Thursday, 1 December 2016

QGIS Time Manager, for archaeological drawing on RTI-like raster series

Hi all,
I go on today writing about the Time Manager plugin of QGIS we saw in our last post
This time I will focus the attention on one of the alternative (and unconventional) use we can do of this tool for archaeological aims: an archaeological vector drawing based on RTI-like raster series.
Of course, when I speak about archaeological vector drawing, I mean a GIS based technique (like the one described in this old post). We already developed a little bit further this methodology in order to use it in a semi-automatic way for archaeological finds (related post 1 and 2; bibliography here), so that this post can be seen as an integration of that work-flow. For the concept of RTI, I suggest you to read +Rupert Gietl 's post about a large scale case of study for such an application and my post about the open source tool developed by Giampaolo Palma (Visual Computing Lab of the CNR-ISTI).
The concept of RTI-like raster series is pretty simple: if in a common archaeological excavation is planned an RTI documentation (e.g. to further analyse particular artefacts such as small pottery fragments, coins, inscriptions in stone, etc...), than it is also possible to use some of the original pictures (with different light conditions) to simulate an RTI viewer within any GIS software. Once one of this picture has been rectified (and georeferenced, when needed), the related worldfile can be used also for all the other images (considering that they have all the same size), so that in QGIS it is pretty simple to create a raster series through the Time Manager plugin.
The video below shows the result of this operation on a pottery fragment from the excavation of Khovle Gora, an archaeological mission in Georgia which we supported for the University of Innsbruck (Institut für Alte Geschichte und Altorientalistik).




I hope this post will be useful, have a nice evening!

Tuesday, 22 November 2016

QGIS Time Manager, for archaeological time series

Hi all,
I am back from the CHNT conference, which was held, like every year, in Vienna. There I had many feedbacks and the possibility to speak with colleagues regarding common problems in our profession (soon I hope to report some feedbacks from the session I was attending).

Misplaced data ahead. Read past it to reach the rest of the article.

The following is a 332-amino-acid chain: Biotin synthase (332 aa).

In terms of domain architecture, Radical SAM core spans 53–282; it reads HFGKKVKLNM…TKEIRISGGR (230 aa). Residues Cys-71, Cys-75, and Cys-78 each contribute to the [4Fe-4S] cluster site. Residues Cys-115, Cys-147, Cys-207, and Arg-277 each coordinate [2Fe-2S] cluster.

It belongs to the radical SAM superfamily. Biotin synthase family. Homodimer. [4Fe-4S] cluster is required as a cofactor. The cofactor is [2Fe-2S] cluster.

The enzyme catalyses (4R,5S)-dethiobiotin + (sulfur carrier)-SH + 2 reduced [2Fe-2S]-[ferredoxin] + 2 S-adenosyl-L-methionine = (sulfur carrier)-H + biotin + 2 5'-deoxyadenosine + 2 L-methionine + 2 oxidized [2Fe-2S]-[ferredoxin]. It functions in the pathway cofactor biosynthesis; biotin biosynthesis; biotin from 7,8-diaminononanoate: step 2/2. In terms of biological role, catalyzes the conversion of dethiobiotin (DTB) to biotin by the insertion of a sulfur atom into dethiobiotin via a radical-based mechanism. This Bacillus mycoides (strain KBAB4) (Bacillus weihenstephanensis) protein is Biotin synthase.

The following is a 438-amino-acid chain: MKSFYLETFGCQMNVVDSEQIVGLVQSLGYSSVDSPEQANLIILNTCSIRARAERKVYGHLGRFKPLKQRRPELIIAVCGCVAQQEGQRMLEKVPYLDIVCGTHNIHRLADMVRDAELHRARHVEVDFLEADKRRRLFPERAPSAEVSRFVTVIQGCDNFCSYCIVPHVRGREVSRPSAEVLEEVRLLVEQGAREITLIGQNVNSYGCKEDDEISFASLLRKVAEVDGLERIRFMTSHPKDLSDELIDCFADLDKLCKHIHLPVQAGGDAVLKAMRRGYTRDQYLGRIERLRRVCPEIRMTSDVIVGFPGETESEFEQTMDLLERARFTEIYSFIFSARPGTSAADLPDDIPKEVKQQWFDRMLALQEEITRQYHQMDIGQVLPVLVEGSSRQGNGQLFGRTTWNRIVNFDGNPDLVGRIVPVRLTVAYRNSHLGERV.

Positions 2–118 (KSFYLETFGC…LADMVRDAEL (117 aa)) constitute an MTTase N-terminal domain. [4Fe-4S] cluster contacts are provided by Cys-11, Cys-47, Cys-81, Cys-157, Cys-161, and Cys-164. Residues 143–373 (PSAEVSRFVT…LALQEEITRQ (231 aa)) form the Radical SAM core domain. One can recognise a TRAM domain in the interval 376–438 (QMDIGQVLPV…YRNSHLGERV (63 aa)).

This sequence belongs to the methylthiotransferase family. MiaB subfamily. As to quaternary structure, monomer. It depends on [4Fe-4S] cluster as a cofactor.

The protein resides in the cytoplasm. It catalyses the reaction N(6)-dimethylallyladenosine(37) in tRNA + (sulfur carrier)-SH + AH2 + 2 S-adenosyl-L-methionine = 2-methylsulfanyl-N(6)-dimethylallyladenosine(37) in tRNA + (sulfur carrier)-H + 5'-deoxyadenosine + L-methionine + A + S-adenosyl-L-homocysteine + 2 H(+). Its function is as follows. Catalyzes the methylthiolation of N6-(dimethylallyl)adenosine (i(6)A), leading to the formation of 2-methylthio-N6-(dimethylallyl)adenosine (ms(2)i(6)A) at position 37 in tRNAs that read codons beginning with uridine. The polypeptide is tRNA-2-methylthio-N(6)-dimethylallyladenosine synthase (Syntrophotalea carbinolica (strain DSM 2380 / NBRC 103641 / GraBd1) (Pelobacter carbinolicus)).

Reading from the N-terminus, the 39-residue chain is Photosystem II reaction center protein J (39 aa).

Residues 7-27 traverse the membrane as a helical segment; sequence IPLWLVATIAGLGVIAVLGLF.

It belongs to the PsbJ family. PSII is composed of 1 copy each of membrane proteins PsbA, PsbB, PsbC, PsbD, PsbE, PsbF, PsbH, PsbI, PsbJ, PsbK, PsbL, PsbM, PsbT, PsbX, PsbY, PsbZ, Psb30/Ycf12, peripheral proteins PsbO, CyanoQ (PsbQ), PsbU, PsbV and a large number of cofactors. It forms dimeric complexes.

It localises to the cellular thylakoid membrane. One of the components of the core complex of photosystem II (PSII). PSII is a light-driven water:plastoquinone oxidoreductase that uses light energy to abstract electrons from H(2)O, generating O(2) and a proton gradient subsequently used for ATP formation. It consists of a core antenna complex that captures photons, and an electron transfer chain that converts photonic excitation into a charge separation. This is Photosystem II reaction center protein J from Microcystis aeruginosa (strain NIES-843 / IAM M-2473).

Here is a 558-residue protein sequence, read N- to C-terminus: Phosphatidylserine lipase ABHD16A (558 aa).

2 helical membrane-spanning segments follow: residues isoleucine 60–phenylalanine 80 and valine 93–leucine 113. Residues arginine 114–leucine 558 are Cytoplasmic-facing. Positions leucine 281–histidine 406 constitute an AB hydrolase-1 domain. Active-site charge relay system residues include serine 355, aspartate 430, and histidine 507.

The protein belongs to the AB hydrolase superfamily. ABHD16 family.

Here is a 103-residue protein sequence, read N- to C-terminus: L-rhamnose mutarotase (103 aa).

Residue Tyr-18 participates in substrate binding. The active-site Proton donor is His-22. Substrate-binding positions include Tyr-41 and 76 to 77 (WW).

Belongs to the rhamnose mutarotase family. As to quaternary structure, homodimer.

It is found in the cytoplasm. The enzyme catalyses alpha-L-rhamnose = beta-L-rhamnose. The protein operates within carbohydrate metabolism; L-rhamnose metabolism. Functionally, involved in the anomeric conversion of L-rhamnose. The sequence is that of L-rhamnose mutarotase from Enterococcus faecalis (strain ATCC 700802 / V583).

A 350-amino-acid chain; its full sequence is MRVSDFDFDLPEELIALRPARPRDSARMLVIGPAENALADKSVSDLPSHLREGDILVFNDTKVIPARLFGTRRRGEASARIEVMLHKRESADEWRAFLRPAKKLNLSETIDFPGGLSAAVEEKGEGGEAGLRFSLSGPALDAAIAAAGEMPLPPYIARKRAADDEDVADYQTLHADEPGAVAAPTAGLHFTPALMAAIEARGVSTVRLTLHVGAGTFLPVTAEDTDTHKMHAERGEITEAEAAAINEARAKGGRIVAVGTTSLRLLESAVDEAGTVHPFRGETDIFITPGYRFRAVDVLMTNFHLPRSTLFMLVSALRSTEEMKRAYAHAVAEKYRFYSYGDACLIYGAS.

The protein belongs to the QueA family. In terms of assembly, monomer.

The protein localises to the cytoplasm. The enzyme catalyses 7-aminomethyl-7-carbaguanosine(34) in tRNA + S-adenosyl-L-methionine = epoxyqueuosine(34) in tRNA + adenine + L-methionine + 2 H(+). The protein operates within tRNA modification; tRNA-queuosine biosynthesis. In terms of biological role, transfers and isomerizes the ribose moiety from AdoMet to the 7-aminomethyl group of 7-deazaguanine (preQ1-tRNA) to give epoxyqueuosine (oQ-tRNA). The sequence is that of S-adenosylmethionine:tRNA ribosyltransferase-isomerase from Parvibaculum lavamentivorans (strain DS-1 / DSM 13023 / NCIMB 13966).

Today I would like to write a fast post about time visualization in GIS for archaeological aims, because I was asked by our friend +Undine Lieberwirth  if we ever faced with this topic and especially if we ever used TGRASS. The answer is yes and this reminded me that we never wrote something about it, so I would like to start here a series of post dedicated to chronological GIS visualization with open source GIS in general (and in particular about some non conventional and alternative use of it), considering also the 4D visualization tasks.
By the way, today I will start with something simple, just showing an interesting tool of +QGIS : the  Time Manager plugin.
The video below is just a fast demonstration of this tool, with some data coming from an excavation we performed between 2009 and 2011 in the church of S. Giovanni at Massimeno. The raster time series regards the different architectural phases of the structure (from XI to XXI century) we recognized during the excavation.



That's all for now. Have a nice day!

Friday, 18 November 2016

Homo naledi

As time goes by we noticed that the post we should write are always more and more, while our free is decreasing. Today I have a little bit of extra-time, as I am travelling on the train, so I decided to publish some other data referred to the open source exhibition "Facce", we organized in Padua in 2015 (from an idea of the curator of the Anthropological Museum of the University Nicola Carrara).